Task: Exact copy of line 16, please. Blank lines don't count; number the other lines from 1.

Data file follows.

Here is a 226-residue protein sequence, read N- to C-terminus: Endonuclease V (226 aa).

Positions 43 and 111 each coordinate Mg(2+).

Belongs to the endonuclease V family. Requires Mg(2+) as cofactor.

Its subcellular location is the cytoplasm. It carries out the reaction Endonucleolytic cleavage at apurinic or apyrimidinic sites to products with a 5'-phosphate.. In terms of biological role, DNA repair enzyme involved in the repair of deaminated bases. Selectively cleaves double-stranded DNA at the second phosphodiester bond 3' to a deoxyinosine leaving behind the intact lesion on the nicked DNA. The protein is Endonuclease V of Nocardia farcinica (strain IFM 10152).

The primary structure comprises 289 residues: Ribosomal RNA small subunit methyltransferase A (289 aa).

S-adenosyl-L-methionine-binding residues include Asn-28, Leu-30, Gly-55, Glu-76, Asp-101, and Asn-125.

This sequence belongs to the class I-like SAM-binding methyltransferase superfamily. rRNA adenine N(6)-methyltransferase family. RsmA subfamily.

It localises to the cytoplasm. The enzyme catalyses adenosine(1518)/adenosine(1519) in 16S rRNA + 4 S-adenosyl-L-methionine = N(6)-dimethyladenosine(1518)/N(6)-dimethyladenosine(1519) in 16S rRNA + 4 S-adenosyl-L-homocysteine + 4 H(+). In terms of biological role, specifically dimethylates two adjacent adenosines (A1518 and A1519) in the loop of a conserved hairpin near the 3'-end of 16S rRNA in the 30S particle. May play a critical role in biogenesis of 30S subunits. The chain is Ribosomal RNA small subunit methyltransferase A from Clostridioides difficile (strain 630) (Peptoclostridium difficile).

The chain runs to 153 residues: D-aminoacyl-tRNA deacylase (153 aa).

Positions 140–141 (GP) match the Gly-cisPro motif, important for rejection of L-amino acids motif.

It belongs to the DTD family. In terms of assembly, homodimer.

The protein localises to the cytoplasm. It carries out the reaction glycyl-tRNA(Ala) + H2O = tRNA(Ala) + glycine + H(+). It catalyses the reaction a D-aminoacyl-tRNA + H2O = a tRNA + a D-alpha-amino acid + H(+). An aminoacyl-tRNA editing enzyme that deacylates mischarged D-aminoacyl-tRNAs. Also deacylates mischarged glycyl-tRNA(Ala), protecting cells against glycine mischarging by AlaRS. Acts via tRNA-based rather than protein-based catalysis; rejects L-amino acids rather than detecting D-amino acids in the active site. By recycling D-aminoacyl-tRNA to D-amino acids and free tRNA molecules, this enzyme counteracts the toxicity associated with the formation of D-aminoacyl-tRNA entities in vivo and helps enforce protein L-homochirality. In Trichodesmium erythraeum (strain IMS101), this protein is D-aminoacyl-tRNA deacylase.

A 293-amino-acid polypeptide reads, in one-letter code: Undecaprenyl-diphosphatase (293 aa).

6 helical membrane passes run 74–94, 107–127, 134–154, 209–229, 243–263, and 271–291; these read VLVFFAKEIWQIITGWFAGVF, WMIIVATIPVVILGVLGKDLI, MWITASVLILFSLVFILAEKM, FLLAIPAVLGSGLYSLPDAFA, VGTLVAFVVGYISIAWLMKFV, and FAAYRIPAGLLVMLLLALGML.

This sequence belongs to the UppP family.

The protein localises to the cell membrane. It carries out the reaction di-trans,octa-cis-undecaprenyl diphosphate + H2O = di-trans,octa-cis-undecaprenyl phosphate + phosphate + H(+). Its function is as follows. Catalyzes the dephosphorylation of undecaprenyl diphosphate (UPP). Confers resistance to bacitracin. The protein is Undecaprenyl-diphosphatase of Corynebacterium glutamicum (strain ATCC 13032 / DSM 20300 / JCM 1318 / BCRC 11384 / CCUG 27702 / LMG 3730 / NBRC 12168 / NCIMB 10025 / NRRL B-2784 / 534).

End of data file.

The protein localises to the cell membrane. It carries out the reaction di-trans,octa-cis-undecaprenyl diphosphate + H2O = di-trans,octa-cis-undecaprenyl phosphate + phosphate + H(+). Its function is as follows. Catalyzes the dephosphorylation of undecaprenyl diphosphate (UPP). Confers resistance to bacitracin. The protein is Undecaprenyl-diphosphatase of Corynebacterium glutamicum (strain ATCC 13032 / DSM 20300 / JCM 1318 / BCRC 11384 / CCUG 27702 / LMG 3730 / NBRC 12168 / NCIMB 10025 / NRRL B-2784 / 534).